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More importantly, there is a case going on right now which I think speaks to one of Tom’s points, and that is Cox Newspapers has been requesting from the Department of Justice a database of grants from the Federal Government to State and local law en- forcement. The reason they are looking for this is they have discov- ered in Georgia that there are several thousand illegal aliens who are—excuse me, in Georgia, several hundred illegal aliens who had been convicted of serious felonies and released but then not de- ported as they are required to be under Federal law, the reason being the immigration officials from the Federal Government just didn’t show up. And the suspicion obviously is that the reason the Department of Justice will not release this database is because they are afraid of the headlines that could result.

If they did release that, for the same reason that ‘‘Wanted’’ post- ers work in the post office, if these reporters had access to this database, private citizens and the media all over the country could help the government find these people who have committed serious crime.

Senator LEAHY. Thank you, Mr. Chairman. I worry about that very same thing, the number picked up, released.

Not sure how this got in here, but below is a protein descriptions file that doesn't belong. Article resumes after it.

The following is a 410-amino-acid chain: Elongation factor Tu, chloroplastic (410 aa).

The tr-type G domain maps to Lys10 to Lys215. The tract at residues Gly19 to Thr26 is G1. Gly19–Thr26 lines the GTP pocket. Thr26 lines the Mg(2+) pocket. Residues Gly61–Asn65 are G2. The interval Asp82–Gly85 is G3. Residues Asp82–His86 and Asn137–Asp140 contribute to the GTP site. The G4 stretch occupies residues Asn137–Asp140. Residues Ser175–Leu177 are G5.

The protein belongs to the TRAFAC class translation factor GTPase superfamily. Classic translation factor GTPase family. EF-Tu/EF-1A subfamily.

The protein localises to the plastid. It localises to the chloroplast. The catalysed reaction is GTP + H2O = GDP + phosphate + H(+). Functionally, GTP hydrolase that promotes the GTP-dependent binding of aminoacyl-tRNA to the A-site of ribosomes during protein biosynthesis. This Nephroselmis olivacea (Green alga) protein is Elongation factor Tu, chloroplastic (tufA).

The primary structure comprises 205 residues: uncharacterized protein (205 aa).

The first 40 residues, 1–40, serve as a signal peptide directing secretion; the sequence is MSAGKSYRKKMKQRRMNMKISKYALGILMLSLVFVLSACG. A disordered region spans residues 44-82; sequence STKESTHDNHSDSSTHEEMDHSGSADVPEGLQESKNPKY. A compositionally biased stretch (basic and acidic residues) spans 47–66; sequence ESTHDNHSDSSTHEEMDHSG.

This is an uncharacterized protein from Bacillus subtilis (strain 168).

Let me ask this question regarding the National Security Ar- chive. You are one of the most active users of FOIA in the nonprofit community. I am told by my staff you filed 30,000 requests, made six million pages of documents available. You have probably heard my story before about Bill Casey and stamp the newspaper top se- cret. But you sort of go across the board to a whole lot of different agencies. I mean, it might be Agriculture, it might be Justice, it might be anything else. Do you find a difference in the way agen- cies monitor and track their FOIA requests? Is there uniformity among agencies?

Ms. FUCHS. No, Senator Leahy, there is not uniformity amongst agencies, and in fact, it is some of those differences that really highlight why the proposals in the bill, such as the hotline and the tracking and monitoring, is so necessary.

What we have found in looking at over 35 Federal agencies is that they have completely different systems. Some are so decentral- ized that once you submit your FOIA request, you have absolutely no idea where it goes, whether it goes to another component of the agency, whether it gets referred out to another agency altogether, and there is no way of finding that out except by making many, many phone calls. You know, we have a full-time person who mon- itors our FOIA requests and we have a database in which we keep track of every FOIA request and what happens with it. But for most FOIA requestors, they don’t have the ability or the resources to do that.

I think that requiring agencies to acknowledge requests, requir- ing them to set up a FOIA hotline so you can find out where your requests are are critical for making the agencies be responsive. And frankly, I think it is going to reduce disputes and litigation, as well, because by having an agency let the FOIA requestor know, we have your request, it is in the line, we are taking care of it, this is our estimated completion time, people are going to feel that the government is responding to them.

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